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J.D. Vance wins Republican nomination for US Senate in Ohio

The 37-year-old venture capitalist and bestselling author got a major boost last month with the endorsement of former President Donald Trump.

CLEVELAND — After a whirlwind campaign that was unpredictable to the very end, Ohio has a Republican nominee for its next United States senator.

J.D. Vance, a Middletown native and venture capitalist who rose to fame with his bestselling memoir "Hillbilly Elegy," has been projected by the Associated Press to win the GOP primary. The 37-year-old who has never held political office outlasted a field of six other candidates in the race to replace the outgoing Sen. Rob Portman.

RELATED: More Ohio election results

"This campaign, I really think, was a referendum on what kind of a Republican Party we want and what kind of a country we want," Vance said during a Tuesday night victory speech in Cincinnati, specifically calling out the Club for Growth that endorsed former Ohio Treasurer Josh Mandel. "The question presented in this primary was, 'Do we want to have a border that protects our citizens? Do we want to ship our jobs to China or keep them right here in America for American workers and the American people? Do we want a Republican Party that stands for the donors who write checks to Club for Growth, or do we want a Republican Party for the people right here in Ohio?' Ladies and gentlemen, we just answered the question."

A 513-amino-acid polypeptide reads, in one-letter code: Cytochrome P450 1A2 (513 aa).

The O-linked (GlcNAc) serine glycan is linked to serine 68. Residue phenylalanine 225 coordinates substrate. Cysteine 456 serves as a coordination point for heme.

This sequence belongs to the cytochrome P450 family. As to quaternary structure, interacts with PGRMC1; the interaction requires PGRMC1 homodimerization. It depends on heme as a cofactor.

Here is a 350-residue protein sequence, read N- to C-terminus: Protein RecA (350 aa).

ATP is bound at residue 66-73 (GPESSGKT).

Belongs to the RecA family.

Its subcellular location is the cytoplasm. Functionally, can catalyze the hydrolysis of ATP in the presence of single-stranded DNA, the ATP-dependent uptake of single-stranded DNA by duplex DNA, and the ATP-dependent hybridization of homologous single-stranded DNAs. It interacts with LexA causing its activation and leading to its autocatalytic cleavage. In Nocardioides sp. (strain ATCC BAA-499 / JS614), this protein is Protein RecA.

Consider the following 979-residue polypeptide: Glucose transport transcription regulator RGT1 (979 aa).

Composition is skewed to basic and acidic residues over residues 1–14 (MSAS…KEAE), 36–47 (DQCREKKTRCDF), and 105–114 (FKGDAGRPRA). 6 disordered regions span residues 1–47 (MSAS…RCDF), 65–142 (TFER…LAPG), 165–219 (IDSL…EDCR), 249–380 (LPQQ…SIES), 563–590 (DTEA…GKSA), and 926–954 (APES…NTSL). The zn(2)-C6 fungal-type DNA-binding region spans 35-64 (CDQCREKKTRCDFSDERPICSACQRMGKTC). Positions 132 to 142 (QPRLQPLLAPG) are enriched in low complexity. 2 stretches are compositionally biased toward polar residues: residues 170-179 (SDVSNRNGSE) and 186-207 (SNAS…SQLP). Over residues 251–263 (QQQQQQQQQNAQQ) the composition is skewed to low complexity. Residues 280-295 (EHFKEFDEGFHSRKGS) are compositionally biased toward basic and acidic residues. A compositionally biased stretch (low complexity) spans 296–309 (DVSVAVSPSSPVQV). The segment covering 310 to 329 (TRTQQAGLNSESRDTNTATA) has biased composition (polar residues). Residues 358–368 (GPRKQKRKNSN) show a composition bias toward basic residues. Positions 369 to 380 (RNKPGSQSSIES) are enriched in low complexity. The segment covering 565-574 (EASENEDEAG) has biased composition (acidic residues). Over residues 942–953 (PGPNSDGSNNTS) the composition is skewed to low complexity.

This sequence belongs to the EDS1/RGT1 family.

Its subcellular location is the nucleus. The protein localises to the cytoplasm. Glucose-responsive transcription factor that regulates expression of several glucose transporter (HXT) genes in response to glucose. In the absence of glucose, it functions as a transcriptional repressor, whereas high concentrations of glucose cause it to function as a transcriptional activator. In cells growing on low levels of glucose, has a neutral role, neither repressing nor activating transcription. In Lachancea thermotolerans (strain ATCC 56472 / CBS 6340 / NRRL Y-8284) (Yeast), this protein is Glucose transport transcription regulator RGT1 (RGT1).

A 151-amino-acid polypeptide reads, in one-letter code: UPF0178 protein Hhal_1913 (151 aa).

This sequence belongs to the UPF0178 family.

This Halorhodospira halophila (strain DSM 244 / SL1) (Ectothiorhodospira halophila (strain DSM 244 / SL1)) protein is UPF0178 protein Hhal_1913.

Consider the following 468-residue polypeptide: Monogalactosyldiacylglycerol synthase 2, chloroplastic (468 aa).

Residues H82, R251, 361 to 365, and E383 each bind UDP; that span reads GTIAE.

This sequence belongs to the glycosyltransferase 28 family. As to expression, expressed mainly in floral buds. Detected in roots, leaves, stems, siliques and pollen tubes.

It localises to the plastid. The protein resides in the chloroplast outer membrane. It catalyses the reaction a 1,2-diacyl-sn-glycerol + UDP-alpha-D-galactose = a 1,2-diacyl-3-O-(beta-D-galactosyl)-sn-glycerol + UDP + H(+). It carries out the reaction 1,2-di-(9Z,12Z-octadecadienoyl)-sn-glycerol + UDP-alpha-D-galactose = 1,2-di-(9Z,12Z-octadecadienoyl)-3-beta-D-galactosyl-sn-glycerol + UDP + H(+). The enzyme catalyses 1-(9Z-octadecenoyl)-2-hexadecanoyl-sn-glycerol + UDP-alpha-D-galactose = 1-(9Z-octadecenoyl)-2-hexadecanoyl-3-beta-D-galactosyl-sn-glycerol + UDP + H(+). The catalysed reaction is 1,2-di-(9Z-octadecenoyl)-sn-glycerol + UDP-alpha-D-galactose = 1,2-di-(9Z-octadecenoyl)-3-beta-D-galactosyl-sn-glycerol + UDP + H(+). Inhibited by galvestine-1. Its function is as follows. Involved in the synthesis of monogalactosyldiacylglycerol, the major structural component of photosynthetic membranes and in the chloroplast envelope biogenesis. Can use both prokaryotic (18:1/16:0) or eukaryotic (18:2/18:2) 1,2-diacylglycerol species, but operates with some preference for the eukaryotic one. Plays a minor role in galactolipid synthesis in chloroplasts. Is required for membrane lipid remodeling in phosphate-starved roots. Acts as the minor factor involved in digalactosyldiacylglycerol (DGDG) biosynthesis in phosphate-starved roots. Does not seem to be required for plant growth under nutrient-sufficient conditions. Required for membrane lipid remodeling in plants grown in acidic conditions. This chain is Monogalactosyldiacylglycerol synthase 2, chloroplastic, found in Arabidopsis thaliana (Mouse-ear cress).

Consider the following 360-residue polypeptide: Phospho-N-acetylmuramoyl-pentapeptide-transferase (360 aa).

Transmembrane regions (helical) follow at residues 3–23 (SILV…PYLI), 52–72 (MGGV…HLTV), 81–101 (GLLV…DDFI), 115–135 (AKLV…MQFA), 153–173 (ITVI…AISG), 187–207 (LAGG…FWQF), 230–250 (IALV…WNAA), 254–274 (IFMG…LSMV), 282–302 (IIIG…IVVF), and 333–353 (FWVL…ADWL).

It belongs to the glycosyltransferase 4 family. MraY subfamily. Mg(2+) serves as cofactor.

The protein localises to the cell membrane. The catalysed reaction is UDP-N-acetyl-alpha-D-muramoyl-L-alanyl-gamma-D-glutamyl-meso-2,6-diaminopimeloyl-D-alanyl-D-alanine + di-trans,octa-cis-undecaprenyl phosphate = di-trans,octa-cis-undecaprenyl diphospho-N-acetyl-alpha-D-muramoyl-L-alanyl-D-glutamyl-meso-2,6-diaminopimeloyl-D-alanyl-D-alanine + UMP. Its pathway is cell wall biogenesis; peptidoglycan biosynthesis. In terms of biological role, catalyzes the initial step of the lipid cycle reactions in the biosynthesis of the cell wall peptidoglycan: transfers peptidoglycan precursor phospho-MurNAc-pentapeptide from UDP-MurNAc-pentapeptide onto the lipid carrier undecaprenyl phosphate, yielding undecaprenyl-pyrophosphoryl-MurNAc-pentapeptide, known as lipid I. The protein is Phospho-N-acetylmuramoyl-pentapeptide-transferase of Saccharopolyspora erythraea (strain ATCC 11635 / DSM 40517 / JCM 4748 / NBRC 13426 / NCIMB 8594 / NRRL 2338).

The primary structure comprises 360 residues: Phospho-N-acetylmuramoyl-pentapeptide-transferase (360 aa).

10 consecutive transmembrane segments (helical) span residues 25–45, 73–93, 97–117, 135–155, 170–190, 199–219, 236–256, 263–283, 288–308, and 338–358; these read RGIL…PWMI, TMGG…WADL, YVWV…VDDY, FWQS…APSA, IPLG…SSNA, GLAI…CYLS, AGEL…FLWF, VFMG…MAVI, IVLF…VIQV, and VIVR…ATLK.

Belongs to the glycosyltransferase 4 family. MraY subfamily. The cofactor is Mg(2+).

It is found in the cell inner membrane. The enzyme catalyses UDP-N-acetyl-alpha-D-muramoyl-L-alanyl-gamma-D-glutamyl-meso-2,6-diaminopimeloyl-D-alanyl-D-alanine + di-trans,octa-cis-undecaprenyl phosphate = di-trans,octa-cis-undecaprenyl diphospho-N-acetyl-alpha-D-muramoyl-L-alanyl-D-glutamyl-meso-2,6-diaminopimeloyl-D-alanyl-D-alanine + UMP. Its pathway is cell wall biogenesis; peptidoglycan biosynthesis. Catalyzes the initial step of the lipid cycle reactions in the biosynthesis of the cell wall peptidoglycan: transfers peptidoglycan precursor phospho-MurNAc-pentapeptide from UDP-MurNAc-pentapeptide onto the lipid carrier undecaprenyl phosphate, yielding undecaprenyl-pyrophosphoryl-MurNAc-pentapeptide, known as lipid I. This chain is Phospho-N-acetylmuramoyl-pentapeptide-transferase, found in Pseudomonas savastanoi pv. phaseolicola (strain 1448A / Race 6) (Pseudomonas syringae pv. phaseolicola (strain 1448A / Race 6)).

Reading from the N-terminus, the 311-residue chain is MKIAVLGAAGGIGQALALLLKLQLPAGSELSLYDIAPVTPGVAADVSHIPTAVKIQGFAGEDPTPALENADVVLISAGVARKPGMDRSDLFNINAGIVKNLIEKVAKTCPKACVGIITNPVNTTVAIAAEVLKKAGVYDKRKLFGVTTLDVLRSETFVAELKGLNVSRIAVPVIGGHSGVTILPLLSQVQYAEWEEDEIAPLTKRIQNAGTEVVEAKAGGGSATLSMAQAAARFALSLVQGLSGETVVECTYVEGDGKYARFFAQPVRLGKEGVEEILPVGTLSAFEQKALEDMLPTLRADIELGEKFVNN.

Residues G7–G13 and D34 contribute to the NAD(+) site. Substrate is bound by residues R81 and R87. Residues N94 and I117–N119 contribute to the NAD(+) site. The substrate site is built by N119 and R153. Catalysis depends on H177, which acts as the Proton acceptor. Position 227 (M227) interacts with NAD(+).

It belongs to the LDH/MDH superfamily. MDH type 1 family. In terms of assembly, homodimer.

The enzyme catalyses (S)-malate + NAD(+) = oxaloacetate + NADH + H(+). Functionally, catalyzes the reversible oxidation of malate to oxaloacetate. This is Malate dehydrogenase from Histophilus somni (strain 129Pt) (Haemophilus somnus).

As the Republican primary took shape shortly after Portman's announcement last year that he would not be running, it quickly became a quasi-competition to see who could win the praises of former President Donald Trump. Indeed, state Sen. Matt Dolan was the only GOP candidate to push back against Trump's false claims of massive voter fraud in the 2020 presidential election, drawing the former president's wrath in the process.

Vance was once an ardent "Never Trumper," but later grew to embrace the former president's sometimes incendiary "America First" rhetoric. It was that Copernican shift that led Trump to endorse Vance just weeks before the primary, even though he acknowledged Vance had "said some not so great things about me in the past."

"Thanks to the president for everything, for endorsing me," Vance said Tuesday. "A lot of fake news media out there ... wanted to write the story that this campaign would be the death of Donald Trump's 'America First' agenda. Ladies and gentlemen, it ain't the death of the 'America First' agenda."

Vance will face Democratic U.S. Rep. Tim Ryan, who easily won the Democratic nomination. Should Ryan win, it would mark the first time since 1995 that both of Ohio's U.S. Senate seats were held by Democrats, as Sherrod Brown currently remains the state's senior senator.

"As much as he will try to claim that he's one thing, his voting record and the evidence suggests that he is the very worst of modern American politics," Vance claimed. "A guy who has spent 20 years failing the people of Youngstown and now wants the people of Ohio to give him a promotion, and we're not going to do it, ladies and gentlemen."

   

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